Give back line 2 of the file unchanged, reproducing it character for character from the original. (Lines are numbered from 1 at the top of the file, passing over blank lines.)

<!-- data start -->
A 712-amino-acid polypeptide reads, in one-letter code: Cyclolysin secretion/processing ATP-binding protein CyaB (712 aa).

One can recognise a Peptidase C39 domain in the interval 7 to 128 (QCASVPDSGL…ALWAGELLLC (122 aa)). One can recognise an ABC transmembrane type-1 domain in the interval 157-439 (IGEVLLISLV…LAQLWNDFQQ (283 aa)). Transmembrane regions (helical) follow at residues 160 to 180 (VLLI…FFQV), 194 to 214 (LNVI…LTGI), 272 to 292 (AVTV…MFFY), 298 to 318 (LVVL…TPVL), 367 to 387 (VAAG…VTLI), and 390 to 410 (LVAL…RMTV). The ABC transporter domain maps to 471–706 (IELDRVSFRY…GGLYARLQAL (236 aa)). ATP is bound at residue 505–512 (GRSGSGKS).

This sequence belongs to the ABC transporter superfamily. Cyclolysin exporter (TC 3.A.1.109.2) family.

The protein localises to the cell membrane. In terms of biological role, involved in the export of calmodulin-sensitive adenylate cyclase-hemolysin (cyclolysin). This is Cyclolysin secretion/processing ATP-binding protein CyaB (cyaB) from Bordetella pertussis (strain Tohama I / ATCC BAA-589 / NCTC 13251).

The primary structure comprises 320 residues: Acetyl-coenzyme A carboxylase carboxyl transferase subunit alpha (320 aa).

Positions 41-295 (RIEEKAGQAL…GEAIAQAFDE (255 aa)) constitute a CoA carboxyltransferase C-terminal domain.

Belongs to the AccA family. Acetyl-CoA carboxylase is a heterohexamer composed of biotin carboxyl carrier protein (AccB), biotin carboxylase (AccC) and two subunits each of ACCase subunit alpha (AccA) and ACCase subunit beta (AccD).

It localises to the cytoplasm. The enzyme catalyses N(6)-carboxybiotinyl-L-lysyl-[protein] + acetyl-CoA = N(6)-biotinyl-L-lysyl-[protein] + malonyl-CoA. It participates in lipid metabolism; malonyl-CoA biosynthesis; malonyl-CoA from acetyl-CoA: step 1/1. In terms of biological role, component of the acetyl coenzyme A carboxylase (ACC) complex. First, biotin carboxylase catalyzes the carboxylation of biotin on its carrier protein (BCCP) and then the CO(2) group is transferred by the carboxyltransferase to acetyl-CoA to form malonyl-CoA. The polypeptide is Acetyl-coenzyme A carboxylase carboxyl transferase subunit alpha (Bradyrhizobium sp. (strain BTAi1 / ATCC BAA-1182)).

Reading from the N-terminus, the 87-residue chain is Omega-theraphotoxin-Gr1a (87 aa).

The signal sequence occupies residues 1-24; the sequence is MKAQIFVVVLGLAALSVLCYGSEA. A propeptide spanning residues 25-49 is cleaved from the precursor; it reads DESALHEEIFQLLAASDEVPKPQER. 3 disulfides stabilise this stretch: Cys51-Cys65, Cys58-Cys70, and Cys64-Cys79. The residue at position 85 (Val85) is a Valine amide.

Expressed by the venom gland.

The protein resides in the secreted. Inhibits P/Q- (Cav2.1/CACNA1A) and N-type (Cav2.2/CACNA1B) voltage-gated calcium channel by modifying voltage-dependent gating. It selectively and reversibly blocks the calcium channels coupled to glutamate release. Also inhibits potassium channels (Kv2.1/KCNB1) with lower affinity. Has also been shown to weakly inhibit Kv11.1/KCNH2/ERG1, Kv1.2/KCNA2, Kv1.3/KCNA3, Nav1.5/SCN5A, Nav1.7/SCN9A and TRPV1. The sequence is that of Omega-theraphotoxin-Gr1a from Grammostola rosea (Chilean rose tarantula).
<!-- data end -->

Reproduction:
One can recognise a Peptidase C39 domain in the interval 7 to 128 (QCASVPDSGL…ALWAGELLLC (122 aa)). One can recognise an ABC transmembrane type-1 domain in the interval 157-439 (IGEVLLISLV…LAQLWNDFQQ (283 aa)). Transmembrane regions (helical) follow at residues 160 to 180 (VLLI…FFQV), 194 to 214 (LNVI…LTGI), 272 to 292 (AVTV…MFFY), 298 to 318 (LVVL…TPVL), 367 to 387 (VAAG…VTLI), and 390 to 410 (LVAL…RMTV). The ABC transporter domain maps to 471–706 (IELDRVSFRY…GGLYARLQAL (236 aa)). ATP is bound at residue 505–512 (GRSGSGKS).